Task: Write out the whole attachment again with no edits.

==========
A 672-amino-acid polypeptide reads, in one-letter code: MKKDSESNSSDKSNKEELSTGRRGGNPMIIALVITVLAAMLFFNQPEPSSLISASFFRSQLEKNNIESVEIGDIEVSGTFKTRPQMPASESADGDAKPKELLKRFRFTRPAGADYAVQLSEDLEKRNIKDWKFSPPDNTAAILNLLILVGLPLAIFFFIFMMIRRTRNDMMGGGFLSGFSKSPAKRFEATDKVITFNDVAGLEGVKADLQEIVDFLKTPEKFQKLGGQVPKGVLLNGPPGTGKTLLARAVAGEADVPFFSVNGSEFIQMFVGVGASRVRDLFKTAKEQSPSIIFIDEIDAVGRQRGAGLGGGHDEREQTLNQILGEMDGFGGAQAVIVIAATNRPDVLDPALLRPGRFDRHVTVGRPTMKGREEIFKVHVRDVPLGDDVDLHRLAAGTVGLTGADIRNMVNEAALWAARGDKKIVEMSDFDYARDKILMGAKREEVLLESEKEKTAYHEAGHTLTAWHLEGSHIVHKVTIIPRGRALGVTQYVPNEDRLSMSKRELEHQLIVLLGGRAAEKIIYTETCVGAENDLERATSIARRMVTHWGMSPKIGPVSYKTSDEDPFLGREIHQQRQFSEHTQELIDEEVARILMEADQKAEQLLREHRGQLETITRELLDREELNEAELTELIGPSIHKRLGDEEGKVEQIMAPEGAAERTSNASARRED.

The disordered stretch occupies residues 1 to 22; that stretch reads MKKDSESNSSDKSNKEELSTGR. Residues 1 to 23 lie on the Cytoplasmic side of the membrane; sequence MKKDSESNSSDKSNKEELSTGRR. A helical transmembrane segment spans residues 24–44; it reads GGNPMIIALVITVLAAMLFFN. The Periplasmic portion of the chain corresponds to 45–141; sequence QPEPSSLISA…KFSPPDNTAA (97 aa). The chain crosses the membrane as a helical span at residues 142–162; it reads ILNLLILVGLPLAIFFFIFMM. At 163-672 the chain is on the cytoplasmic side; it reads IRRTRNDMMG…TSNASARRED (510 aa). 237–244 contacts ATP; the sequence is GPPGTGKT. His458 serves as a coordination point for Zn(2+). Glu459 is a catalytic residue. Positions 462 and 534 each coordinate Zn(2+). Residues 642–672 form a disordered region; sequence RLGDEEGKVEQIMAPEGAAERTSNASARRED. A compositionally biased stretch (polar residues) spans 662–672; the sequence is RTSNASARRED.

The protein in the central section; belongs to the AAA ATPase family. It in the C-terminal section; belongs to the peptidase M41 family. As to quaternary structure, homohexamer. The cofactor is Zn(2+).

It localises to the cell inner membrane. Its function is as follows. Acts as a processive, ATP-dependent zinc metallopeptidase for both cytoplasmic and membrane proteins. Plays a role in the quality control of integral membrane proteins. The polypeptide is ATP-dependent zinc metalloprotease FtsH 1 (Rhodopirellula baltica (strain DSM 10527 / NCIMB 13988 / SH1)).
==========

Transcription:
A 672-amino-acid polypeptide reads, in one-letter code: MKKDSESNSSDKSNKEELSTGRRGGNPMIIALVITVLAAMLFFNQPEPSSLISASFFRSQLEKNNIESVEIGDIEVSGTFKTRPQMPASESADGDAKPKELLKRFRFTRPAGADYAVQLSEDLEKRNIKDWKFSPPDNTAAILNLLILVGLPLAIFFFIFMMIRRTRNDMMGGGFLSGFSKSPAKRFEATDKVITFNDVAGLEGVKADLQEIVDFLKTPEKFQKLGGQVPKGVLLNGPPGTGKTLLARAVAGEADVPFFSVNGSEFIQMFVGVGASRVRDLFKTAKEQSPSIIFIDEIDAVGRQRGAGLGGGHDEREQTLNQILGEMDGFGGAQAVIVIAATNRPDVLDPALLRPGRFDRHVTVGRPTMKGREEIFKVHVRDVPLGDDVDLHRLAAGTVGLTGADIRNMVNEAALWAARGDKKIVEMSDFDYARDKILMGAKREEVLLESEKEKTAYHEAGHTLTAWHLEGSHIVHKVTIIPRGRALGVTQYVPNEDRLSMSKRELEHQLIVLLGGRAAEKIIYTETCVGAENDLERATSIARRMVTHWGMSPKIGPVSYKTSDEDPFLGREIHQQRQFSEHTQELIDEEVARILMEADQKAEQLLREHRGQLETITRELLDREELNEAELTELIGPSIHKRLGDEEGKVEQIMAPEGAAERTSNASARRED.

The disordered stretch occupies residues 1 to 22; that stretch reads MKKDSESNSSDKSNKEELSTGR. Residues 1 to 23 lie on the Cytoplasmic side of the membrane; sequence MKKDSESNSSDKSNKEELSTGRR. A helical transmembrane segment spans residues 24–44; it reads GGNPMIIALVITVLAAMLFFN. The Periplasmic portion of the chain corresponds to 45–141; sequence QPEPSSLISA…KFSPPDNTAA (97 aa). The chain crosses the membrane as a helical span at residues 142–162; it reads ILNLLILVGLPLAIFFFIFMM. At 163-672 the chain is on the cytoplasmic side; it reads IRRTRNDMMG…TSNASARRED (510 aa). 237–244 contacts ATP; the sequence is GPPGTGKT. His458 serves as a coordination point for Zn(2+). Glu459 is a catalytic residue. Positions 462 and 534 each coordinate Zn(2+). Residues 642–672 form a disordered region; sequence RLGDEEGKVEQIMAPEGAAERTSNASARRED. A compositionally biased stretch (polar residues) spans 662–672; the sequence is RTSNASARRED.

The protein in the central section; belongs to the AAA ATPase family. It in the C-terminal section; belongs to the peptidase M41 family. As to quaternary structure, homohexamer. The cofactor is Zn(2+).

It localises to the cell inner membrane. Its function is as follows. Acts as a processive, ATP-dependent zinc metallopeptidase for both cytoplasmic and membrane proteins. Plays a role in the quality control of integral membrane proteins. The polypeptide is ATP-dependent zinc metalloprotease FtsH 1 (Rhodopirellula baltica (strain DSM 10527 / NCIMB 13988 / SH1)).